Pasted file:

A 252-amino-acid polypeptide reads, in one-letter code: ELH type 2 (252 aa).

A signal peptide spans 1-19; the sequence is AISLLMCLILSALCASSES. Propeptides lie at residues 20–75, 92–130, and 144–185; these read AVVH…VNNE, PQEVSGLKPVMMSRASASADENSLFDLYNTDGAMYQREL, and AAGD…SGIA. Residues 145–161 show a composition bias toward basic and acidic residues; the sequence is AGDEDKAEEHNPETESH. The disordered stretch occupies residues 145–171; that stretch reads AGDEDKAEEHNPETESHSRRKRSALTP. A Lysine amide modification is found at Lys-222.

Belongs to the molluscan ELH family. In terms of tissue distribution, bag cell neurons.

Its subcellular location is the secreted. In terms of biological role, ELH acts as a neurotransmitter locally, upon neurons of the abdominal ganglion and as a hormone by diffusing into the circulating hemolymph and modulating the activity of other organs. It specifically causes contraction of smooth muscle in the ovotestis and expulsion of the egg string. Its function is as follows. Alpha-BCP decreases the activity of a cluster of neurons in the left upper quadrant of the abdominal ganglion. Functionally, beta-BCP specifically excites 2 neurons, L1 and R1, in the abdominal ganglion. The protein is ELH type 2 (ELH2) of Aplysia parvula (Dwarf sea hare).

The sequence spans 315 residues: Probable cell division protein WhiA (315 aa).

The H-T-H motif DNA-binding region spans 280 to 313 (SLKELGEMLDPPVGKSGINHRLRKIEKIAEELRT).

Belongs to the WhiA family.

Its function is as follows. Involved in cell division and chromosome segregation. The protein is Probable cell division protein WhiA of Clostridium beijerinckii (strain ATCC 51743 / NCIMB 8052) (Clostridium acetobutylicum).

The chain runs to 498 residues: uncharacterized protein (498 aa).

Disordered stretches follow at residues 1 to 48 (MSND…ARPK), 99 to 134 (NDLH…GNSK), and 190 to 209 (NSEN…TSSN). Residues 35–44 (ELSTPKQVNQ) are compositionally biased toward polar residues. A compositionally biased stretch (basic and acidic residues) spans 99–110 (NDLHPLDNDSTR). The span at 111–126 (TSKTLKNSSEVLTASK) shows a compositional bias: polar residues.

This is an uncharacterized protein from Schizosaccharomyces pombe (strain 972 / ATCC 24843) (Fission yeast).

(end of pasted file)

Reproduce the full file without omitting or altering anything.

A 252-amino-acid polypeptide reads, in one-letter code: ELH type 2 (252 aa).

A signal peptide spans 1-19; the sequence is AISLLMCLILSALCASSES. Propeptides lie at residues 20–75, 92–130, and 144–185; these read AVVH…VNNE, PQEVSGLKPVMMSRASASADENSLFDLYNTDGAMYQREL, and AAGD…SGIA. Residues 145–161 show a composition bias toward basic and acidic residues; the sequence is AGDEDKAEEHNPETESH. The disordered stretch occupies residues 145–171; that stretch reads AGDEDKAEEHNPETESHSRRKRSALTP. A Lysine amide modification is found at Lys-222.

Belongs to the molluscan ELH family. In terms of tissue distribution, bag cell neurons.

Its subcellular location is the secreted. In terms of biological role, ELH acts as a neurotransmitter locally, upon neurons of the abdominal ganglion and as a hormone by diffusing into the circulating hemolymph and modulating the activity of other organs. It specifically causes contraction of smooth muscle in the ovotestis and expulsion of the egg string. Its function is as follows. Alpha-BCP decreases the activity of a cluster of neurons in the left upper quadrant of the abdominal ganglion. Functionally, beta-BCP specifically excites 2 neurons, L1 and R1, in the abdominal ganglion. The protein is ELH type 2 (ELH2) of Aplysia parvula (Dwarf sea hare).

The sequence spans 315 residues: Probable cell division protein WhiA (315 aa).

The H-T-H motif DNA-binding region spans 280 to 313 (SLKELGEMLDPPVGKSGINHRLRKIEKIAEELRT).

Belongs to the WhiA family.

Its function is as follows. Involved in cell division and chromosome segregation. The protein is Probable cell division protein WhiA of Clostridium beijerinckii (strain ATCC 51743 / NCIMB 8052) (Clostridium acetobutylicum).

The chain runs to 498 residues: uncharacterized protein (498 aa).

Disordered stretches follow at residues 1 to 48 (MSND…ARPK), 99 to 134 (NDLH…GNSK), and 190 to 209 (NSEN…TSSN). Residues 35–44 (ELSTPKQVNQ) are compositionally biased toward polar residues. A compositionally biased stretch (basic and acidic residues) spans 99–110 (NDLHPLDNDSTR). The span at 111–126 (TSKTLKNSSEVLTASK) shows a compositional bias: polar residues.

This is an uncharacterized protein from Schizosaccharomyces pombe (strain 972 / ATCC 24843) (Fission yeast).